A Talent for Murder

Andrew Wilson, best known for his biographies of Patricia Highsmith (Beautiful Shadow) and Sylvia Plath (Mad Girl's Love Song), smoothly moves into mystery writing with the aptly titled A Talent for Murder. In it, he imagines Agatha Christie at the center of a diabolical cat-and-mouse battle with a deranged physician.

In 1926, after her sixth novel, The Murder of Roger Ackroyd, brought her great acclaim, Christie disappeared from her home. Thousands of police and volunteers joined a 10-day manhunt before she was found. While Christie never discussed her disappearance, Wilson uses this headline-grabbing incident to create a fast-paced, pleasingly twisted and creepy thriller. Christie is being blackmailed into committing a murder for the sadistic, bearded Dr. Patrick Kurs, who reeks of a "poisonous cloud of halitosis." Can the distraught Christie figure out a way to turn the tables on the deranged doctor without imperiling the lives of her young daughter and philandering husband?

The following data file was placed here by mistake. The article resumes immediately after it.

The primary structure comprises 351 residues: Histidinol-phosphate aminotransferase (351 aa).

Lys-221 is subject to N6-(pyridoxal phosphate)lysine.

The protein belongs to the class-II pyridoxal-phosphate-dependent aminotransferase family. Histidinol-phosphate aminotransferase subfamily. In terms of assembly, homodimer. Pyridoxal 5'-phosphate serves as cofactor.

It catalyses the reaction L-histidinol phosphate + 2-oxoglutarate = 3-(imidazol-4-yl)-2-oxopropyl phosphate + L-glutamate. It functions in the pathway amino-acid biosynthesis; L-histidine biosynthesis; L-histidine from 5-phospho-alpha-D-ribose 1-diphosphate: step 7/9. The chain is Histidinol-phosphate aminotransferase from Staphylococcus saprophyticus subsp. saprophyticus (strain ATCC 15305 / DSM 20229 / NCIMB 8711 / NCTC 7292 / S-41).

A Talent for Murder reads like an amalgamation of a clever Agatha Christie puzzler with the darker characters and psychological insights found in Patricia Highsmith's thrillers. Wilson alternates first-person chapters from Christie's point of view with third-person chapters following a charming amateur sleuth named Una Crowe--who is smarter than the police (they think Christie is dead) but may unwittingly be putting herself into the path of Christie's tormentor. With strong characters, shrewd plotting and a skillful blending of fact and fiction, A Talent for Murder is a compelling period mystery that will keep whodunit fans captivated. --Kevin Howell, independent reviewer and marketing consultant

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